Frantz Berthaud, right, and Akosa Maduegbunam at Nativity Preparatory School.
The connections built during PULSE community service work can be so powerful that many students look back on their time in the program as changing the trajectory of their lives. And for some of those students, the relationships continue to grow long after they’ve left the program.
Take Frantz Berthaud ’08. He met the brothers Akosa and Duby Maduegbunam in 2005 after receiving a PULSE placement at Nativity Preparatory School, a Jesuit school in Boston that educates boys from low-income families. Berthaud was assigned to tutor the Maduegbunam brothers, but the connection quickly transcended schoolwork.
The boys were still emotionally struggling with the unexpected death of their father, a preacher and Nigerian immigrant, who suffered cardiac arrest when Akosa was nine and Duby was six. “I was a lost boy looking for direction,” recalled Akosa, who is now twenty-six.
As it happened, Berthaud was looking for something, too. He’d arrived at Boston College the year before, after living in both Brooklyn and Salem, Massachusetts, and immediately experienced a kind of culture shock. “I had never been around that much affluence,” he said. “Being at Nativity Prep helped me to quell this imposter syndrome I was carrying around. I just fell in love. I saw a lot of myself in those young men.”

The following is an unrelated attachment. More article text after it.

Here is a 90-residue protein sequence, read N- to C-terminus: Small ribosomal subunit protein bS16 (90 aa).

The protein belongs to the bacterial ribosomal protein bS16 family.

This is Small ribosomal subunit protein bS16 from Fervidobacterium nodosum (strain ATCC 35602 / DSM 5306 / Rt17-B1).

Berthaud worked to connect with the brothers, drawing on shared interests in hip-hop and basketball. The bond that developed extended well beyond Berthaud’s time in PULSE. He has continued to maintain a presence in their lives, following their progress as Akosa graduated from Long Island University and Duby earned a degree from Morehouse College. The three men stay in regular touch to this day and grab breakfast whenever they find themselves in the same place. “It was more than him tutoring me or passing a math class,” Duby said. “Frantz is always one phone call or a text away.” Akosa, meanwhile, confirmed that Berthaud is still “The Man”—quick with a Jay-Z lyric, a piece of advice, or a goofy joke.
In the time since he first met the Maduegbunam brothers, Berthaud has graduated from BC, earned a master’s degree in public health from Boston University, and—for the past eleven years—worked at the Dana-Farber Cancer Institute, where today he is the administrative director of thoracic oncology. After all these years, he still enjoys sharing pictures from the old days with Akosa and Duby. “I show them, Here you are in middle school! Seeing what they’ve become is amazing. I remember where they were emotionally, academically, and now I see them thriving. We formed an incredible bond. That’s why we’re friends today. We had a transformative experience together.”